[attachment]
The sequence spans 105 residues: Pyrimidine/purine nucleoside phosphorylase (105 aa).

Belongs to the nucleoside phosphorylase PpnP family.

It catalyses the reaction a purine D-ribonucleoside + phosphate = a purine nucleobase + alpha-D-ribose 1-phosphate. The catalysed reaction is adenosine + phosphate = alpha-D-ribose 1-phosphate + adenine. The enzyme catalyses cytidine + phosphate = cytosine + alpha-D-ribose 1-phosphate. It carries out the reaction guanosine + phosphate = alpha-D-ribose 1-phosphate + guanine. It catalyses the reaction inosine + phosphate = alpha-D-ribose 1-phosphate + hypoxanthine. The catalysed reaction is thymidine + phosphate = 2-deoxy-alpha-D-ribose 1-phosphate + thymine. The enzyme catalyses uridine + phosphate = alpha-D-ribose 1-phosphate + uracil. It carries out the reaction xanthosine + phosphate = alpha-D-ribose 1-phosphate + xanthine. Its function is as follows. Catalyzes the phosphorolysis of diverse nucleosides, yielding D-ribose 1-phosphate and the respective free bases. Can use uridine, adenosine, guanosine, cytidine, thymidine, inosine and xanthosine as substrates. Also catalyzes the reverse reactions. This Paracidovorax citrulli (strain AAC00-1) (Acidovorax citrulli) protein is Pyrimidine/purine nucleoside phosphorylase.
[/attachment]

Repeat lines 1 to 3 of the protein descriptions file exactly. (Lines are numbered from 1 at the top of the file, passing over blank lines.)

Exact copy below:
The sequence spans 105 residues: Pyrimidine/purine nucleoside phosphorylase (105 aa).

Belongs to the nucleoside phosphorylase PpnP family.

It catalyses the reaction a purine D-ribonucleoside + phosphate = a purine nucleobase + alpha-D-ribose 1-phosphate. The catalysed reaction is adenosine + phosphate = alpha-D-ribose 1-phosphate + adenine. The enzyme catalyses cytidine + phosphate = cytosine + alpha-D-ribose 1-phosphate. It carries out the reaction guanosine + phosphate = alpha-D-ribose 1-phosphate + guanine. It catalyses the reaction inosine + phosphate = alpha-D-ribose 1-phosphate + hypoxanthine. The catalysed reaction is thymidine + phosphate = 2-deoxy-alpha-D-ribose 1-phosphate + thymine. The enzyme catalyses uridine + phosphate = alpha-D-ribose 1-phosphate + uracil. It carries out the reaction xanthosine + phosphate = alpha-D-ribose 1-phosphate + xanthine. Its function is as follows. Catalyzes the phosphorolysis of diverse nucleosides, yielding D-ribose 1-phosphate and the respective free bases. Can use uridine, adenosine, guanosine, cytidine, thymidine, inosine and xanthosine as substrates. Also catalyzes the reverse reactions. This Paracidovorax citrulli (strain AAC00-1) (Acidovorax citrulli) protein is Pyrimidine/purine nucleoside phosphorylase.